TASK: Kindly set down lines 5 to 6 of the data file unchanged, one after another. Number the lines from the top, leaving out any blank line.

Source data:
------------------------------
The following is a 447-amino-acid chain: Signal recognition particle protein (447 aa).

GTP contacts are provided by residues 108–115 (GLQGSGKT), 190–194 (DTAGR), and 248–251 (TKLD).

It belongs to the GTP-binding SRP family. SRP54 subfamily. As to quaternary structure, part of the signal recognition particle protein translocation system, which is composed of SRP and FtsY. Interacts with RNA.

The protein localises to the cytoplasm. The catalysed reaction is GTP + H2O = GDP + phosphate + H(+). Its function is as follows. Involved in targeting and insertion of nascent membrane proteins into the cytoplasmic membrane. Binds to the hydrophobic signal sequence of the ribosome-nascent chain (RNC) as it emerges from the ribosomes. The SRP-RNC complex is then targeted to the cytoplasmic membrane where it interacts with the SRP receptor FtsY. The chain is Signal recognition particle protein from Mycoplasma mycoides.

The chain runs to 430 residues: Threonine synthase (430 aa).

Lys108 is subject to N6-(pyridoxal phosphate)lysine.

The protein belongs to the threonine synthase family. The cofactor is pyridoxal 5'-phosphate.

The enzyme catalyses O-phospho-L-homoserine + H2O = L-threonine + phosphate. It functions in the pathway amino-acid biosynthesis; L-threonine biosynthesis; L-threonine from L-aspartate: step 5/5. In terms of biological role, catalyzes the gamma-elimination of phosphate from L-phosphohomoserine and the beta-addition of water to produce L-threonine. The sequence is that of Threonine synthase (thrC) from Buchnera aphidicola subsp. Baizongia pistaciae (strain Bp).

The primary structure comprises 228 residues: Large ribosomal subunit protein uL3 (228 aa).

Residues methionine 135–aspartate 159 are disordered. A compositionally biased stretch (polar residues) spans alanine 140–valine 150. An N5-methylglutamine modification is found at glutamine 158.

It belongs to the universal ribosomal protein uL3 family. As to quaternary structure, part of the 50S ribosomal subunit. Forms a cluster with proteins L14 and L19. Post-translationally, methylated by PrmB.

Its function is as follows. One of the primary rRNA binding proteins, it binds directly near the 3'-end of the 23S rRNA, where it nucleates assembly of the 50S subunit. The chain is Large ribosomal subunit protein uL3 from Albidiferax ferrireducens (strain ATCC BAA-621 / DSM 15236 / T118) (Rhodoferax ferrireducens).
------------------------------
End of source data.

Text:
The chain runs to 430 residues: Threonine synthase (430 aa).

Lys108 is subject to N6-(pyridoxal phosphate)lysine.